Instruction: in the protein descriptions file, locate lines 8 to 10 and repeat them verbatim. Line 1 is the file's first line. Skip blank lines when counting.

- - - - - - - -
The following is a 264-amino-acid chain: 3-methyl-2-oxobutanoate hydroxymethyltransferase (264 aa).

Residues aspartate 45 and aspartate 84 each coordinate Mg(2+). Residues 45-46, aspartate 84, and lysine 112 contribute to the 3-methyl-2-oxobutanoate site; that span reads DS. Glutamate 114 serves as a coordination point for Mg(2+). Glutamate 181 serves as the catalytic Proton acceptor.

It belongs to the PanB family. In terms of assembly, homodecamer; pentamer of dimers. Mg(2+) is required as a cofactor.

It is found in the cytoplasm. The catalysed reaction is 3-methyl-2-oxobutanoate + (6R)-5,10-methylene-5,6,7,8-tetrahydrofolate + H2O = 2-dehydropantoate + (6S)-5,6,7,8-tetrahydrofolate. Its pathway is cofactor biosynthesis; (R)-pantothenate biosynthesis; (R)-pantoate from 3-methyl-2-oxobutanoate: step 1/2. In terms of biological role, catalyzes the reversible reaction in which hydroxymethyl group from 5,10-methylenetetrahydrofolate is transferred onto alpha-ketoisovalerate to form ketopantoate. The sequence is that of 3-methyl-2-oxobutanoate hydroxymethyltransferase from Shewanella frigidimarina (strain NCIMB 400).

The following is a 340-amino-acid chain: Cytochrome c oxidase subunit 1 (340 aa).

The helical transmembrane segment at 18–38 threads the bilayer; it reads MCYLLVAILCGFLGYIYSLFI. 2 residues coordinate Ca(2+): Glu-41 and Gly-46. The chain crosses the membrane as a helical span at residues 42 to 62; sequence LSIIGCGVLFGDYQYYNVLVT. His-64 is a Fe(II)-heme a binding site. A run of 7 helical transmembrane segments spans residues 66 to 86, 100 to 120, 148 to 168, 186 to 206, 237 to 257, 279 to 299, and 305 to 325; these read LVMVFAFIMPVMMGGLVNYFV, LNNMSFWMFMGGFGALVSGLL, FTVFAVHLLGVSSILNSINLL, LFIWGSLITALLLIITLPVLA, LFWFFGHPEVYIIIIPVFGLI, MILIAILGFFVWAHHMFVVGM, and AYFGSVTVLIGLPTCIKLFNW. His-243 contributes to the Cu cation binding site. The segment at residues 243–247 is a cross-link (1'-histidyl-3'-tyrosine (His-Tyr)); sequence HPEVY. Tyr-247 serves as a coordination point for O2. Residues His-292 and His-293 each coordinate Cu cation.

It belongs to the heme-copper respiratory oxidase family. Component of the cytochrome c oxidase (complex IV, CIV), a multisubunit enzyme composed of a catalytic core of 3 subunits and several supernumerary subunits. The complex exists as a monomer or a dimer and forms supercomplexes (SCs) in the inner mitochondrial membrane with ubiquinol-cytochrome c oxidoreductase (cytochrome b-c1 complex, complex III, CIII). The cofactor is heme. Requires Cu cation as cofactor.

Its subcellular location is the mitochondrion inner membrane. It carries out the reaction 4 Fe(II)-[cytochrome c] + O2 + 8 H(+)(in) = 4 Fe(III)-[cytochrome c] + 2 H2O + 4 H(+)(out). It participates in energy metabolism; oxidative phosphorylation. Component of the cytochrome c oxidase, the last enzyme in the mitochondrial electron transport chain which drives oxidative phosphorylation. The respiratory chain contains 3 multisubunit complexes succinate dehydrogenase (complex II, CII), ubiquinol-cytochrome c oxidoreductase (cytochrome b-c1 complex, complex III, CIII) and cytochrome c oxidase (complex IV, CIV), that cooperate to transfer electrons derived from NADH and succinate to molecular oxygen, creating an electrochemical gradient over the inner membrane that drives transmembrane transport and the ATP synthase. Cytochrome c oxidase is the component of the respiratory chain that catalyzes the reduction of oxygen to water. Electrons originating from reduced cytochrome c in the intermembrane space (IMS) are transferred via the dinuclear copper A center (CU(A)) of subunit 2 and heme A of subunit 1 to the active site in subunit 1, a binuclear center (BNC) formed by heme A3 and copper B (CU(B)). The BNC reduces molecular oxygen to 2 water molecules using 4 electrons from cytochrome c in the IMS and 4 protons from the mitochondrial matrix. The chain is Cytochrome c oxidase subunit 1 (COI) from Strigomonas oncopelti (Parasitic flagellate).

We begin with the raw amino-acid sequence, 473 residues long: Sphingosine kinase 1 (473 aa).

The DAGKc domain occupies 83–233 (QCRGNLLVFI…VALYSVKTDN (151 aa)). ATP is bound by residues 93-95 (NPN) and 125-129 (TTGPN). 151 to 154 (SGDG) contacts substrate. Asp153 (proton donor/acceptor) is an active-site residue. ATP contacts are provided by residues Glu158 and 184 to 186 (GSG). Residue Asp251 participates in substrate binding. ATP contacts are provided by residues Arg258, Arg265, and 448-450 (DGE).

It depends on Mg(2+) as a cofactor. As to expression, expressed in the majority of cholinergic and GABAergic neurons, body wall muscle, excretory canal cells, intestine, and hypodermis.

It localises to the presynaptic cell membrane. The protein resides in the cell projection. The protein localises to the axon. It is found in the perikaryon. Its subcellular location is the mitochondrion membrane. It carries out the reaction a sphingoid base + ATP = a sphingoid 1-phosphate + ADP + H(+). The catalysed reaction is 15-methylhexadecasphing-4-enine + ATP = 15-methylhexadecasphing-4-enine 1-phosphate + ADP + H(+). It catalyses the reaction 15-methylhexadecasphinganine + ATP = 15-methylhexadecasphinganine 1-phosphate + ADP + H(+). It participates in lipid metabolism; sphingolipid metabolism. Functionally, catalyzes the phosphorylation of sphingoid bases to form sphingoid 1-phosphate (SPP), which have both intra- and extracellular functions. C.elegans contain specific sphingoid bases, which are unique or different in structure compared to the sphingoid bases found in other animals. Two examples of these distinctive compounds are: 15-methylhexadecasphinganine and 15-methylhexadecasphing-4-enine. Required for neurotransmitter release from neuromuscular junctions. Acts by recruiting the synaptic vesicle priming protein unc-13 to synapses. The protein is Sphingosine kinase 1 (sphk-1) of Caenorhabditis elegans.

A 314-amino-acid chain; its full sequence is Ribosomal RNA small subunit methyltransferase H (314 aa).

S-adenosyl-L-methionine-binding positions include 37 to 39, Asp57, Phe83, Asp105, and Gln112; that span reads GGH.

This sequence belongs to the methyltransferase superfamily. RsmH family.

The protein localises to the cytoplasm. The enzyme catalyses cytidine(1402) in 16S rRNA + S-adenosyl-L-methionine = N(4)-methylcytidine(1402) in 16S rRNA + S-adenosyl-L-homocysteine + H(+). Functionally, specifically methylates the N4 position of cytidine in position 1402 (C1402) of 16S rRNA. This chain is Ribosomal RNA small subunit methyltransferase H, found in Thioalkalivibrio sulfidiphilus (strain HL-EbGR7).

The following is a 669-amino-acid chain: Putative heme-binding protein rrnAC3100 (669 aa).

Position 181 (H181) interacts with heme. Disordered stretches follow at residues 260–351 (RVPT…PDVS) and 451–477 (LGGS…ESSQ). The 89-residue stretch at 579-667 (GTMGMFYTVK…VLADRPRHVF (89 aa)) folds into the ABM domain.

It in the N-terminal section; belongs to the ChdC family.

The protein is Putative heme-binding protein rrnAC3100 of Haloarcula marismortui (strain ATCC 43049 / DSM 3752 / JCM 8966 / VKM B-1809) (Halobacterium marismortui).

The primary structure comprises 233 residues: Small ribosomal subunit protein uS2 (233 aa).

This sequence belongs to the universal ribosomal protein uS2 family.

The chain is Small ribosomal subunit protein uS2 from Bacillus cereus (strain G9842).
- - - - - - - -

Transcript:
Its subcellular location is the mitochondrion inner membrane. It carries out the reaction 4 Fe(II)-[cytochrome c] + O2 + 8 H(+)(in) = 4 Fe(III)-[cytochrome c] + 2 H2O + 4 H(+)(out). It participates in energy metabolism; oxidative phosphorylation. Component of the cytochrome c oxidase, the last enzyme in the mitochondrial electron transport chain which drives oxidative phosphorylation. The respiratory chain contains 3 multisubunit complexes succinate dehydrogenase (complex II, CII), ubiquinol-cytochrome c oxidoreductase (cytochrome b-c1 complex, complex III, CIII) and cytochrome c oxidase (complex IV, CIV), that cooperate to transfer electrons derived from NADH and succinate to molecular oxygen, creating an electrochemical gradient over the inner membrane that drives transmembrane transport and the ATP synthase. Cytochrome c oxidase is the component of the respiratory chain that catalyzes the reduction of oxygen to water. Electrons originating from reduced cytochrome c in the intermembrane space (IMS) are transferred via the dinuclear copper A center (CU(A)) of subunit 2 and heme A of subunit 1 to the active site in subunit 1, a binuclear center (BNC) formed by heme A3 and copper B (CU(B)). The BNC reduces molecular oxygen to 2 water molecules using 4 electrons from cytochrome c in the IMS and 4 protons from the mitochondrial matrix. The chain is Cytochrome c oxidase subunit 1 (COI) from Strigomonas oncopelti (Parasitic flagellate).

We begin with the raw amino-acid sequence, 473 residues long: Sphingosine kinase 1 (473 aa).

The DAGKc domain occupies 83–233 (QCRGNLLVFI…VALYSVKTDN (151 aa)). ATP is bound by residues 93-95 (NPN) and 125-129 (TTGPN). 151 to 154 (SGDG) contacts substrate. Asp153 (proton donor/acceptor) is an active-site residue. ATP contacts are provided by residues Glu158 and 184 to 186 (GSG). Residue Asp251 participates in substrate binding. ATP contacts are provided by residues Arg258, Arg265, and 448-450 (DGE).